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  2. Nat

    I saw this movie in my junior year in college, on my Thanksgiving break. I was so blown away by the acting and intensity and Redford’s directing that I sat in stunned silence for a long time after the credits rolled and continued to think about the movie for many days thereafter. This is my favorite movie of all time, and remains so to this day.

    Ordinary People has a special personal significance to me because my college neighbor was an extra in this film, and I could see him standing in the doorway, in partial silhouette, during Conrad’s fight with his former best friend outside the high school.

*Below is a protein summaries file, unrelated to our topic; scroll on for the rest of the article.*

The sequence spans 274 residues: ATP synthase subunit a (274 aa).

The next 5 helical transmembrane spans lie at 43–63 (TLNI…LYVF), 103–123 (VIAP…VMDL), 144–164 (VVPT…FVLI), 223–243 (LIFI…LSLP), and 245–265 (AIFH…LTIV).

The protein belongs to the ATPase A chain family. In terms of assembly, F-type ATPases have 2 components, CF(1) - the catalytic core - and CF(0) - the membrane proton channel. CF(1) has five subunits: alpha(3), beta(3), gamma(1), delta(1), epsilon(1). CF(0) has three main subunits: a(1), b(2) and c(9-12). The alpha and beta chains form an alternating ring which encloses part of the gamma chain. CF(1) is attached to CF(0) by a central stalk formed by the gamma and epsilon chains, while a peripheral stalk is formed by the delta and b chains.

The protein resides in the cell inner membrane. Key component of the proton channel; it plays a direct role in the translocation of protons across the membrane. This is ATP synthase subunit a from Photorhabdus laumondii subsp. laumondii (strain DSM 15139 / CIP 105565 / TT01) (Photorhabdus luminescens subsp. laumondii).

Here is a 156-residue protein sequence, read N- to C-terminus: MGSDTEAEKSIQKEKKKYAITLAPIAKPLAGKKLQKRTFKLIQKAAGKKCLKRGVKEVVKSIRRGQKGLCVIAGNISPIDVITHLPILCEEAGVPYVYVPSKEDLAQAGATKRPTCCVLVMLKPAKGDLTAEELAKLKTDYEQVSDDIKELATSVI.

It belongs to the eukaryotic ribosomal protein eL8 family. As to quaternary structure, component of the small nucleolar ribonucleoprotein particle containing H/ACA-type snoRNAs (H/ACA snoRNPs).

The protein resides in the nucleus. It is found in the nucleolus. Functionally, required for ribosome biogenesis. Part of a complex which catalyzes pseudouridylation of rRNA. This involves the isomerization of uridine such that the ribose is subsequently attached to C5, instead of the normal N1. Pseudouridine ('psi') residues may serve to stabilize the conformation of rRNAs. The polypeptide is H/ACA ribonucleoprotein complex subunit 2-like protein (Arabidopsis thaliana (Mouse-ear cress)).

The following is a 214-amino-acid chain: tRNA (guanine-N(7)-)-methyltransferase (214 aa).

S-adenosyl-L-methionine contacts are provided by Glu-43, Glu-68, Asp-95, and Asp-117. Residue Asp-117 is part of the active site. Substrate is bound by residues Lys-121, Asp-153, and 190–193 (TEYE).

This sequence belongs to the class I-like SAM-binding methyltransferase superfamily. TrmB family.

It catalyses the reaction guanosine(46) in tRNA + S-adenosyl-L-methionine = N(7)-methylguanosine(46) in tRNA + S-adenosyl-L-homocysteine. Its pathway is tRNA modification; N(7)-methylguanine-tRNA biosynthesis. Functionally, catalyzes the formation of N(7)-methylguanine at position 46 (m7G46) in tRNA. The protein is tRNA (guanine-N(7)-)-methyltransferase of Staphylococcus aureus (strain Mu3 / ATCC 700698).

I wish I could thank Robert Redford and the entire crew personally for this masterpiece. It’s just that special of a film.

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  3. Tim Irish

    I was impressed when researching the film that select interiors were shot on sets constructed on a base outside of Chicago and far from the North Shore. These interiors were utterly convincing–so well-lit, so much of what they ought to be (two floors of the Jarrett house and the entirety of Berger’s office suite). The kitchen even had a plumbed sink with a working garbage disposal for that important shot when Beth efficiently tosses Conrad’s breakfast down the drain. This was outstanding work. When I look back at the film so many years later, I am still convinced by the authenticity of these interiors.

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  4. Justin